(Ottawa) The long legal battle for justice for Indigenous children taken from their families is coming to an end. Chiefs of the Assembly of First Nations have endorsed a new $23 billion settlement negotiated with the federal government. They are also demanding a public apology from Prime Minister Justin Trudeau.

“For 17 years, the issue of compensation for children harmed by the [social services] system has been shoveled forward again and again,” said Assembly of First Nations Manitoba Regional Chief Cindy Woodhouse. , at a press conference.

A first agreement of 20 billion concluded in January 2022 had been rejected by the Canadian Human Rights Tribunal because it excluded certain children who were entitled to compensation. The federal government and First Nations representatives therefore returned to the negotiating table to reach an agreement that provides for an additional $3 billion.

“We’re talking, yes, today, about historic sums even from a global perspective, but we’re also talking about historic wrongs that go back to the 1990s,” Crown-Indigenous Relations Minister Marc Miller said at a conference. Press.

Hundreds of thousands of children have been removed from their families by social services for decades on grounds of discrimination. Approximately 300,000 children, young adults and their families will be able to access this money. The settlement will apply to those who were victims from April 1, 1991 to March 31, 2022. Their parents or guardians may also receive compensation.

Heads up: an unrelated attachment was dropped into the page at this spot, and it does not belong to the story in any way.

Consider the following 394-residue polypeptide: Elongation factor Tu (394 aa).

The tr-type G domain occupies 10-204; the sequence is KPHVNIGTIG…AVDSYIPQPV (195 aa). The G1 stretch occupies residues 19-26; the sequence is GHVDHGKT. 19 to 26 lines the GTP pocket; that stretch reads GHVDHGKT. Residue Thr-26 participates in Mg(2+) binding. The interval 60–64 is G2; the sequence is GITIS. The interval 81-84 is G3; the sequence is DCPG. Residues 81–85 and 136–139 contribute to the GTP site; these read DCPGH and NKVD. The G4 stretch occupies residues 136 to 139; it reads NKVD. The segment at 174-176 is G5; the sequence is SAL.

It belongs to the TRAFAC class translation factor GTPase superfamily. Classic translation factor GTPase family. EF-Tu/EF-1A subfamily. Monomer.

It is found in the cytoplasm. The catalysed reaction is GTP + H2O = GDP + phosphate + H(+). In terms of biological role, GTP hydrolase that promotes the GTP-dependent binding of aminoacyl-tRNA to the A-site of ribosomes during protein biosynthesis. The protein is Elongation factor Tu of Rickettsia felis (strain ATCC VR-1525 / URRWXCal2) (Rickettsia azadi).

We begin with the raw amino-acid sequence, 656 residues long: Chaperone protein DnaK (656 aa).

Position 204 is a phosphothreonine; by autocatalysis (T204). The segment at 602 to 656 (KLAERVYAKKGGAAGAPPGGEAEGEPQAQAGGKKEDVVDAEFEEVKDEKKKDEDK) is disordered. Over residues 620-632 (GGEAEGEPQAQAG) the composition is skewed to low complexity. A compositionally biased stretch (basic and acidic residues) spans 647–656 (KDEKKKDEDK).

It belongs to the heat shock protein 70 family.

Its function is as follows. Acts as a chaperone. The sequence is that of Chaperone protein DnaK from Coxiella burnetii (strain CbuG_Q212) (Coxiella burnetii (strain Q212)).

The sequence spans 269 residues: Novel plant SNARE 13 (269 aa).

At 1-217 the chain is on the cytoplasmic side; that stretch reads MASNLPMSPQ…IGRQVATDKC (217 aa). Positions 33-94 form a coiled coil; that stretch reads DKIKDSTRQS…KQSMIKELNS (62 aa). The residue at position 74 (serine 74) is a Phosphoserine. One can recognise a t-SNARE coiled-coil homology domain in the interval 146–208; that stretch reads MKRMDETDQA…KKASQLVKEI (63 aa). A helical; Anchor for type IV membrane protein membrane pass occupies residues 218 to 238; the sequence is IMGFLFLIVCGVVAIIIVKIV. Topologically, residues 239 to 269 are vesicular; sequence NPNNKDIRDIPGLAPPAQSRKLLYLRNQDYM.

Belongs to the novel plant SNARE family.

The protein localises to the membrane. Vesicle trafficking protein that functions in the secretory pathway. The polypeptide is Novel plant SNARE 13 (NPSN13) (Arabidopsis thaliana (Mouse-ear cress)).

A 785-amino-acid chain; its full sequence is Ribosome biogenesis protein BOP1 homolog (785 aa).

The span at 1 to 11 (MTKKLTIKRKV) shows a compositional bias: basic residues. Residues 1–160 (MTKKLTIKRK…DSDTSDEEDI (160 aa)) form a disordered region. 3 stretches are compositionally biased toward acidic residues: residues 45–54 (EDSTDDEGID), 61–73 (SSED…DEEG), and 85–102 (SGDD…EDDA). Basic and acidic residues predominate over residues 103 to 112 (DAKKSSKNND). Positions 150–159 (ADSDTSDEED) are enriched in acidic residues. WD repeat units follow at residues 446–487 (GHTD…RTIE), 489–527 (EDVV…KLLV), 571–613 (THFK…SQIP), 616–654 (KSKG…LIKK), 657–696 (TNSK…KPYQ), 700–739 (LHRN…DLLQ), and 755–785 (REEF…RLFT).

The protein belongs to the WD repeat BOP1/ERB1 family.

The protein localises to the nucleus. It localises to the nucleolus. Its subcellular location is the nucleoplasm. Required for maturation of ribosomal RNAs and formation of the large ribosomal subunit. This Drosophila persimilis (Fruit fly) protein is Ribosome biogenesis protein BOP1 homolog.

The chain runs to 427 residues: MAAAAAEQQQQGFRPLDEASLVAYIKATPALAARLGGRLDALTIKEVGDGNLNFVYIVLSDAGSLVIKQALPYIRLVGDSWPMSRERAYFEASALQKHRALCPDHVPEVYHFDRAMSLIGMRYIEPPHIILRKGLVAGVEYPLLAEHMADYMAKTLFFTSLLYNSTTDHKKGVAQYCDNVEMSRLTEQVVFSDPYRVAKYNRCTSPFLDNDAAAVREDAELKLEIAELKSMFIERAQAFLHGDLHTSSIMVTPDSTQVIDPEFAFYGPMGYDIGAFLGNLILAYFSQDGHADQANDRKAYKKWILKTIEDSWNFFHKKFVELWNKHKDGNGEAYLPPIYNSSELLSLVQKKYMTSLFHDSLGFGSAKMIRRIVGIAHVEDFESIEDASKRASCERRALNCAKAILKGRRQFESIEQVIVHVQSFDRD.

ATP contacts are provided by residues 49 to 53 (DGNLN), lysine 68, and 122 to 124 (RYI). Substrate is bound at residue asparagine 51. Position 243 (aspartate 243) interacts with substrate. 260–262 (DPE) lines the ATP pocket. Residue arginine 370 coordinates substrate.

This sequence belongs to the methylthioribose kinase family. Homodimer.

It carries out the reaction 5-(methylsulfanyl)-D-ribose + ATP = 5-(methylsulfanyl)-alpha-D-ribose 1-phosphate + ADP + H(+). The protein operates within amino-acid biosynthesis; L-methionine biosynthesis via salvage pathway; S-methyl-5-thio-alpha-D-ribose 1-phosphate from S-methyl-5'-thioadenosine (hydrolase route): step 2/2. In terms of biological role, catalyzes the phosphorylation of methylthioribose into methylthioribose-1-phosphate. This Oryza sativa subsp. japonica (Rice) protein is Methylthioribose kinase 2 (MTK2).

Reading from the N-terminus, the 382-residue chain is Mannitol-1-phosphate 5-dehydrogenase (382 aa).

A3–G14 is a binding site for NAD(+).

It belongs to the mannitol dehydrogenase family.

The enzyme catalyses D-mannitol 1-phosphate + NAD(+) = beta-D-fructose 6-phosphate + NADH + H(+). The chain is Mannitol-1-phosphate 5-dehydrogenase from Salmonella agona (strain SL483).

The envelope will also be used for those who did not receive the health care they should have received due to jurisdictional disputes, before and after the House of Commons passed Jordan’s Principle. This stipulated that Indigenous children should get the services they need first, when there is a dispute between the federal government and a provincial government or between two departments as to who will foot the bill. However, the federal government has interpreted it narrowly for years.

The agreement must be ratified by both the Canadian Human Rights Tribunal and the Federal Court. Both bodies had decided in favor of the Aboriginal children when the dispute between the First Nations and the federal government was presented to them.